Jobs could be the thing and the whole of the thing when it comes to recovery


As the relative strength of the Australian economy continues to shine through, it looks increasingly like the thing that will matter most in post-pandemic recovery is employment. Not just who has a job, but also how many hours are in that job and how much people in work (and out of it really) are earning. Meantime, latest data is trending in the right direction on the number of people in employment, but not necessarily on the other questions.

October employment data shows that the unemployment rate ticked back up to 7.0%, with the number of people out of work also lifting to just below 961,000 people. We can see this in the chart below.


To go straight to the dashboard and take a closer look at the data, click here.

In the midst of the pandemic, the unemployment rate had been higher – 7.5% and more than one million people out of work, and the RBA and Treasury expect the unemployment rate is going to hang around that level until at least March next year.

That is a worry for the economy, because it is then that the well-targeted JobKeeper program is scheduled to end. That program is widely credited with saving a very large number of jobs. In fact, analysis by the RBA suggests that total employment losses of an additional 700,000 people were avoided by the application of the AUD101 billion program. Keep in mind here that there were 650,000 job losses, so imagine that number being doubled!

It is entirely possible that some economies respond better to stimulus than others. If so, it will probably be held that the Australian economy is one that follows fiscal instruction and reacts fastest and most effectively to additional money floated in by government.

The related argument is that in Australia, fiscal stimulus is largely implemented the right way, putting money where it matters most – where people will spend it.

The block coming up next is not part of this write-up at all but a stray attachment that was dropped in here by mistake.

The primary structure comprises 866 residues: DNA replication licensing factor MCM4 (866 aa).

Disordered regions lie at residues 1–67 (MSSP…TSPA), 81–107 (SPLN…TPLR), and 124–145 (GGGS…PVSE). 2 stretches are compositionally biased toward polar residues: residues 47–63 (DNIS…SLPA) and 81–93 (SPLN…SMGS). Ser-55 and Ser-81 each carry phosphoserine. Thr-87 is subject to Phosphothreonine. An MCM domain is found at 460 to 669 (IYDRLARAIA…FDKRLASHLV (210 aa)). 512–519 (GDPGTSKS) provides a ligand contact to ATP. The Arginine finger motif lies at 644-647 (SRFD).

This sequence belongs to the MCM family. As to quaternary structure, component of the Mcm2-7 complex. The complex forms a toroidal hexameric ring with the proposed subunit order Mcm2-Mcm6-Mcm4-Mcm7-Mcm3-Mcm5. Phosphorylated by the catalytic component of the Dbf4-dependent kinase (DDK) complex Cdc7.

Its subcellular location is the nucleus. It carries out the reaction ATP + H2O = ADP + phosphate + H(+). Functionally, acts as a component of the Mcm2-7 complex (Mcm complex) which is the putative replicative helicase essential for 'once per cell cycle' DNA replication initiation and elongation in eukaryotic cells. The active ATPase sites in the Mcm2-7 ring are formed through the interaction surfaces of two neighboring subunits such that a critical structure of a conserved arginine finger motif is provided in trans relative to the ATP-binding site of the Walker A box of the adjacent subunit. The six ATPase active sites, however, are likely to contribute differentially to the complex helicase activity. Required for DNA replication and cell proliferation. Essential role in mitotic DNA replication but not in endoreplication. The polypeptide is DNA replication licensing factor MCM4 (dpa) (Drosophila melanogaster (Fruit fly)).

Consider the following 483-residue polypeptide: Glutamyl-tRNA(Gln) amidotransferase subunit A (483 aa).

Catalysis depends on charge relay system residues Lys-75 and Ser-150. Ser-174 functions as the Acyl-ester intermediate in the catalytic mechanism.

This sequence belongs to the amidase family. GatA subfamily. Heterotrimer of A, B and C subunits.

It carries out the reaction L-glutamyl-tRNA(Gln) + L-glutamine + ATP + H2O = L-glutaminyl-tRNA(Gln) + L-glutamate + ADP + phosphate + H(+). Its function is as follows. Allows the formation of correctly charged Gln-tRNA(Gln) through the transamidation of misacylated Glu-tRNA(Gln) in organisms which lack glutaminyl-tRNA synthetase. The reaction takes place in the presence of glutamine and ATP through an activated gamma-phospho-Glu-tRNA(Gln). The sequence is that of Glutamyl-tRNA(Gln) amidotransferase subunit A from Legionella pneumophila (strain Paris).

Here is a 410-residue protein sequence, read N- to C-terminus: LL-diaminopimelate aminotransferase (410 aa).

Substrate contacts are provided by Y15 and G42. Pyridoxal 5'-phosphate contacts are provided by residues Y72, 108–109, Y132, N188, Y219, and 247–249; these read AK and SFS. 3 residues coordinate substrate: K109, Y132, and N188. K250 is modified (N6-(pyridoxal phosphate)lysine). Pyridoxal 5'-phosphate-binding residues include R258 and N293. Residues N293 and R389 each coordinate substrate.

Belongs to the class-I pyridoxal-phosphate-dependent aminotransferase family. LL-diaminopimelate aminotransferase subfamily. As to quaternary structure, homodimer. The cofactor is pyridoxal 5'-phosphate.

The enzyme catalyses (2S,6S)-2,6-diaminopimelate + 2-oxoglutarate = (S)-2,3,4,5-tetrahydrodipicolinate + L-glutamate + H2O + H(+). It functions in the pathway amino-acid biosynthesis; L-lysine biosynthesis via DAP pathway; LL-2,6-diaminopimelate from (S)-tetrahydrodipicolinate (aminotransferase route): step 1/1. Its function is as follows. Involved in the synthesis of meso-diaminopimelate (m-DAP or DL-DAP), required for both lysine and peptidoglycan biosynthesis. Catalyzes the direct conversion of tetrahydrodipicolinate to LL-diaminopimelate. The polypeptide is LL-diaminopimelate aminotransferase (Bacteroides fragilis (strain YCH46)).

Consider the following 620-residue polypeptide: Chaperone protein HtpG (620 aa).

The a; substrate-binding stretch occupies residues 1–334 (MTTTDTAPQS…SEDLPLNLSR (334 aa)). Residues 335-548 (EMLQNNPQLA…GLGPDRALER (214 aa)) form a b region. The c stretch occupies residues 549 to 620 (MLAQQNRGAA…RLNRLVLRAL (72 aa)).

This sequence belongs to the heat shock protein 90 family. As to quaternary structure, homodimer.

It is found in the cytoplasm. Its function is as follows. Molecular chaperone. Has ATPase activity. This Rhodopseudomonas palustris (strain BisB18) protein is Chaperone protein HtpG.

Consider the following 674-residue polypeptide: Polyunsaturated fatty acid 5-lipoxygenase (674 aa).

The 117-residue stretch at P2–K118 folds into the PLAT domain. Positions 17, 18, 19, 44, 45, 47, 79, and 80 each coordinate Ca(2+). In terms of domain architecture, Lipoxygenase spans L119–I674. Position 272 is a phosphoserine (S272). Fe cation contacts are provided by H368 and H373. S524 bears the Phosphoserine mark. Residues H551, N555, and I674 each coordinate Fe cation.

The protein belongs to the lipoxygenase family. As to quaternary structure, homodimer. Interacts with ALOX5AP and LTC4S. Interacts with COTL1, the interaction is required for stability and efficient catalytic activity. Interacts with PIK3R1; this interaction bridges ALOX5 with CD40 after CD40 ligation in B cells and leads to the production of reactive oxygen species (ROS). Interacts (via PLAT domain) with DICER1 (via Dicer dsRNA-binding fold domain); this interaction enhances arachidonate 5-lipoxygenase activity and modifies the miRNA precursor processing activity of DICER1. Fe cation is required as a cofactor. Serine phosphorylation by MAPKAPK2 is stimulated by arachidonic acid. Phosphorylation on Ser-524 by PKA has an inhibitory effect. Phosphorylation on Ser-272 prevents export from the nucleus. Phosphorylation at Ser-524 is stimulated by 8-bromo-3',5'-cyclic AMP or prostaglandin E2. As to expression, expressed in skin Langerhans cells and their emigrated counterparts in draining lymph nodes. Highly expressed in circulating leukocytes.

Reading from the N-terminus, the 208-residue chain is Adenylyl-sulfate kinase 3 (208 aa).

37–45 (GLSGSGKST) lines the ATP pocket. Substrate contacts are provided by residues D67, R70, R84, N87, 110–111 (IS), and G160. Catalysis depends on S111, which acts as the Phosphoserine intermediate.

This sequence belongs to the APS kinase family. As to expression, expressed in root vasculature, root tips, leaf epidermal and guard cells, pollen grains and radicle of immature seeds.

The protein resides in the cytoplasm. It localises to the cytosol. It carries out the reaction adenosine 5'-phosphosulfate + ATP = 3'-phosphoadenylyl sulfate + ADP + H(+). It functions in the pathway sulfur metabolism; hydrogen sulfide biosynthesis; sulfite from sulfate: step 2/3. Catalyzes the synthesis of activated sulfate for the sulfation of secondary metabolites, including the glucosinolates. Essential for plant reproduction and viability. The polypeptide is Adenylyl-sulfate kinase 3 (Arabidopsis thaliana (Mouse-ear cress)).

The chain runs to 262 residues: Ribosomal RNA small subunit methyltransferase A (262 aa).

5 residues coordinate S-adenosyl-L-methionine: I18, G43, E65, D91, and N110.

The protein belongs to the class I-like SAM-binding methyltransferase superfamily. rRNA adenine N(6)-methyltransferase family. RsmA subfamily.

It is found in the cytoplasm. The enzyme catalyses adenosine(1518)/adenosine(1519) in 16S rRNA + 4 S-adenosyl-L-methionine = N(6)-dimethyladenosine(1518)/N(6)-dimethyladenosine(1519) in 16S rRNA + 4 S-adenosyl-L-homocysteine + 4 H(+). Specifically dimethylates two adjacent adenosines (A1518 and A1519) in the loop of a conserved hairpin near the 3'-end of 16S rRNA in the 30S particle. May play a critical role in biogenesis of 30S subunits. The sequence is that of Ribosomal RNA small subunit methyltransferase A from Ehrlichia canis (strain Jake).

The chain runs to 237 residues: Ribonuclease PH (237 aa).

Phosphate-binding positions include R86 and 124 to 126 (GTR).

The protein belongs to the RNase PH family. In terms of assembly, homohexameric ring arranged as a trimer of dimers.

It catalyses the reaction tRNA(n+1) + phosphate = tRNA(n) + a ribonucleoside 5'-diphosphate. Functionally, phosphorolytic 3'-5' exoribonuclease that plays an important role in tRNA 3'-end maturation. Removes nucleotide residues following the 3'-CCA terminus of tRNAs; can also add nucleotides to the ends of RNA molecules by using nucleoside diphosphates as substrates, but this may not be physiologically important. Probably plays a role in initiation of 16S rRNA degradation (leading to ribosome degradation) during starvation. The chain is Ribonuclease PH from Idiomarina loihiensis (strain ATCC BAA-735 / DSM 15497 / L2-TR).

In the case of JobKeeper, there was no question about where an employer would spend the money – it had to go to employees and that really does seem to have done the job. The issue now is how to ensure that when the support ends, the jobs continue.

In that context, it is good news that the economy has created around 600,000 jobs since the onset of the pandemic.  So, it is little wonder that after crashing in May to 62.7% of the working age population, the Participation Rate (those in work or looking for work), lifted to a respectable 65.8% in October.


To go straight to the dashboard and take a closer look at the data, click here.

The jobs are coming back, but what jobs are they, and will they pass the test of helping sustain the nation, as well as the households that have the additional work?

The chart above shows that part time work is recovering faster than full time work. That is not necessarily a problem, but it could become one. What if most of the new jobs mean the recipients don’t have enough work? We will address this critical question a little later in this analysis.

Part of this situation is that in part thanks to JobKeeper’s success and in part related to the nature of new employment, there are plenty of people in work, but with insufficient hours. They are in short, under-employed.

One of the best measures of the state of employment in the economy is labour utilisation rates. By joining unemployment and underemployment, we get a proportion of people whose labour is not being fully utilised. In October, the labour underutilisation rate was 17.4%. It is falling, but it is way too high for an economy preparing itself to stand on its own two feet.


To go straight to the dashboard and take a closer look at the data, click here.

The simple answer to the earlier question – what happens when people get a job, but not enough hours? – is that people in those situations keep looking for more work, churning the labour market, with a cost to productivity. It also means they have less bargaining power for simple things like wage increases, and without a wage increase, they don’t have enough money to participate fully in acquiring the goods and services their household needs.

In a consumption driven economy, wages growth is required to ensure that households – the engine room of the national economy – contribute to the next round of self-sustaining growth.

To underscore this, latest data from Victoria shows that wages growth fell to historic lows during the second lockdown, with growth of just 0.1% in the September quarter and only 1.4% on an annualised basis, as David Marin-Guzman observed in the Australian Financial Review in mid-November.

With such well targeted fiscal stimulus a feature of good crisis management in modern Australia, we might do well to be engaging the national brain in ensuring that the jobs of the future are just as well considered. The nation and around 20% of all households are going to depend upon it.